This resulted in blooms and iron products with a range of carbon contents, making it difficult to determine the period in which iron may have been purposely strengthened by carburizing, or reheating the metal in contact with excess charcoal.Carbon-containing iron had the further great advantage that, unlike bronze and carbon-free iron, it could be made still harder by quenching—i.e., rapid cooling by immersion in water.Later the art apparently spread to the Philistines, for crude furnaces dating from 1200 charcoal demanded a high temperature, and, since the melting temperature of iron at 1,540 °C (2,800 °F) was not attainable then, the product was merely a spongy mass of pasty globules of metal intermingled with a semiliquid slag.
Production may have been based on minerals that were not widely available and became scarce, but the relative scarcity of tin minerals did not prevent a substantial trade in that metal over considerable distances.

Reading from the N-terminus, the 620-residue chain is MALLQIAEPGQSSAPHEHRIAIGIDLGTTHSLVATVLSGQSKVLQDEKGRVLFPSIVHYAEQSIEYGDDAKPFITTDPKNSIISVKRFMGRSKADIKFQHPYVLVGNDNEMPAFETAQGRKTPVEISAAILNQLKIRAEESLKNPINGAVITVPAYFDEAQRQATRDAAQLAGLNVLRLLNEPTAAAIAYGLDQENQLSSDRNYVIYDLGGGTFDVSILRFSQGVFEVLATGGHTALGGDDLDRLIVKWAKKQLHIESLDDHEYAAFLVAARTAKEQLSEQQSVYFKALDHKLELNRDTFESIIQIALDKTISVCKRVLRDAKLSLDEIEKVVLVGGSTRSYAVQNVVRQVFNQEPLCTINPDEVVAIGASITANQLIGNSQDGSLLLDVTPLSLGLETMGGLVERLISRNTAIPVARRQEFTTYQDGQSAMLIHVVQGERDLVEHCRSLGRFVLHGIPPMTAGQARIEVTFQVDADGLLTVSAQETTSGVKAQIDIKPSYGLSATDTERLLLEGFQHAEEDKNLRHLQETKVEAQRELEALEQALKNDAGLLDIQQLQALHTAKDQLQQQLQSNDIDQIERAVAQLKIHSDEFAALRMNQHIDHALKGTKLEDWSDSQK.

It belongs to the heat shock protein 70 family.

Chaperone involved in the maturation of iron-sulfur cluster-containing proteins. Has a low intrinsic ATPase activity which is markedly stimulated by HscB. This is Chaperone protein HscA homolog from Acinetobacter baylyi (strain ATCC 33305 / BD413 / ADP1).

Arsenic contents varied from 1 to 7 percent, with up to 3 percent tin.
Essentially arsenic-free copper alloys with higher tin content—in other words, true bronze—seem to have appeared between 30 , beginning in the Tigris-Euphrates delta.
The discovery of the value of tin may have occurred through the use of stannite, a mixed sulfide of copper, iron, and tin, although this mineral is not as widely available as the principal tin mineral, cassiterite, which must have been the eventual source of the metal.
Cassiterite is strikingly dense and occurs as pebbles in alluvial deposits together with arsenopyrite and gold; it also occurs to a degree in the iron oxide gossans mentioned above.